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Pfizer CEO Claims Annual Vaccine Could Be ‘Necessary’

Health

Pfizer CEO Albert Bourla | Image by ABC News

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Pfizer CEO Albert Bourla stated in an interview on MSNBC that yearly vaccines against the COVID-19 virus may become “necessary.”

In an interview on “Morning Joe,” Bourla was asked about the possibility of introducing annual vaccine boosters.

Bourla replied, “I’m almost certain about it — and I say ‘almost certain’ because, of course, regulators have the final say on that.”

He went on to say that the vaccine’s mRNA process allows each year’s boosters to be tailored to new variants that will “inevitably arise.”

This is not the first time Bourla has presented the possibility. In January, during an interview with Israel’s N12 News, he said a yearly vaccine schedule would be preferable to staggering boosters every four to five months.

“Once a year … it is easier to convince people to do it. It is easier for people to remember,” said Bourla.

“From a public health perspective, it is an ideal situation. We are looking to see if we can create a vaccine that covers Omicron and doesn’t forget the other variants,” he said.

The sentiment echoes comments by the head of the National Institute of Health’s Infectious Disease and Prevention Center, Dr. Anthony Fauci.

Last month, Fauci told New York City’s PIX 11 News that the coronavirus would be treated as a chronic threat in the future. The goal would be to keep the number of infections and hospitalizations low enough to avoid lockdowns.

Fauci also stated that vaccine-based immunities are reduced over time, pointing to the flu shot, which is administered yearly around the time flu season starts.

A panel of expert advisers brought the issue before the Food and Drug Administration (FDA) in April. The panelists, a mix of researchers and pharmaceutical industry representatives, advised the organization to develop a plan for an annual booster shot with at least 80% effectiveness against severe illness and death.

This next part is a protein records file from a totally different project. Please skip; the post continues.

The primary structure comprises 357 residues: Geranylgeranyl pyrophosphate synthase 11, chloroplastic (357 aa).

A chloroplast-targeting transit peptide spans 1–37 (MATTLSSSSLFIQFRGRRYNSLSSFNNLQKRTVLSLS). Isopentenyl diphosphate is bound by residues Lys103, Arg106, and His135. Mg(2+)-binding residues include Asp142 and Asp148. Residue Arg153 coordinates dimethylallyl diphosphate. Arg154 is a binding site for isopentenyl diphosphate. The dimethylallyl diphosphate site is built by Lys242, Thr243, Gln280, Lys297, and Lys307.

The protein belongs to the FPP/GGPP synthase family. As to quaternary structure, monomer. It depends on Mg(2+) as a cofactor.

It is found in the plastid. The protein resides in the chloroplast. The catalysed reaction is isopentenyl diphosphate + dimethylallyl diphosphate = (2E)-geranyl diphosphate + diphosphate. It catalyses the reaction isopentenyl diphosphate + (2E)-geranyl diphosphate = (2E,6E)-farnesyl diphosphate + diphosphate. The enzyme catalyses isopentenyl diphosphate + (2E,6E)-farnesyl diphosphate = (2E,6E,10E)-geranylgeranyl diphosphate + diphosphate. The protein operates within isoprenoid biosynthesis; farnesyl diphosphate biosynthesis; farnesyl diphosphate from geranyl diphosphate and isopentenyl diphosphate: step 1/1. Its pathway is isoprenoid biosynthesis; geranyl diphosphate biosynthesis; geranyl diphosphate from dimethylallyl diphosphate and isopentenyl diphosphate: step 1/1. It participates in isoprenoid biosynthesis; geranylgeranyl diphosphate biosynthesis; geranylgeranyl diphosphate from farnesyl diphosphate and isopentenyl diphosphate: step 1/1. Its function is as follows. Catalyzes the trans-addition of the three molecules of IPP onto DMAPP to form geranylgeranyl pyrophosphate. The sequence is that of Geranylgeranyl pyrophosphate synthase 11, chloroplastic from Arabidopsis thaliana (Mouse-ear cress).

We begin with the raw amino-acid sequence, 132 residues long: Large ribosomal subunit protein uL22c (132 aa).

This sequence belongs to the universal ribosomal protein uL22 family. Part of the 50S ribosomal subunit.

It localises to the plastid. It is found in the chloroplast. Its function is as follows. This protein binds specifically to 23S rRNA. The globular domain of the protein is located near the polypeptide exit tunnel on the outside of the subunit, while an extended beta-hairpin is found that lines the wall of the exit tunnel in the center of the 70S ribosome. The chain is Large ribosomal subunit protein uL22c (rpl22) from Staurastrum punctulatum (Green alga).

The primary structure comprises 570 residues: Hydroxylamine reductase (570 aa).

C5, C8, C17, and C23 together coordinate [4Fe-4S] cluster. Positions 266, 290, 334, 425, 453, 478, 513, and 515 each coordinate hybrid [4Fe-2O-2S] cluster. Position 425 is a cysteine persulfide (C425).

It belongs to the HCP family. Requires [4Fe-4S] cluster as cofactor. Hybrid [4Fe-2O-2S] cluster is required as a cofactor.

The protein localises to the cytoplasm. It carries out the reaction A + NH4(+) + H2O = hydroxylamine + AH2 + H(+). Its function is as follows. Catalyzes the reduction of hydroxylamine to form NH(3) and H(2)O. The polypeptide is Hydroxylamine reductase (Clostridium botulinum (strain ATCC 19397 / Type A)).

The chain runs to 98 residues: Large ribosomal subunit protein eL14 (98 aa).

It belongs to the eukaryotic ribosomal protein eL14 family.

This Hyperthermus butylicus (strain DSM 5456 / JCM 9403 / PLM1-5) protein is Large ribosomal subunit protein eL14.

One of the main arguments in favor of COVID-19 vaccine boosters has been the observation that anti–SARS-CoV-2 antibodies wane over time.

However, the Brownstone Institute argued that the subject of natural immunity has been “neglected,” possibly as a means of encouraging vaccination.

“Even now, there is an absence of open discussion, presumably in the interests of promoting universal vaccination and required documentation of such vaccination as a condition of participating in public life and even the jobs marketplace,” it reads.

“Still, the science exists. Many studies exist,” the article continues. “These studies demonstrate what was and is already known: natural immunity for a SARS-type virus is robust, long-lasting, and broadly effective even in the case of mutations, generally more so than vaccines.”

A study in The New England Journal of Medicine suggests that natural immunity — immunity conferred via actual infection from COVID-19 —  is longer lasting than that conferred by vaccination in protecting against hospitalization and death.

Additionally, growing evidence suggests that heart complications may result from receiving the Pfizer and Moderna mRNA vaccines. While still rare, myocarditis, an inflammation of the heart muscle, and pericarditis, swelling of the thin membrane around the heart, can occur following vaccination. These side effects tend to appear in male adolescents and young adults.

The Centers for Disease Control and Prevention lists a number of possible side effects of a COVID-19 vaccine on its website    

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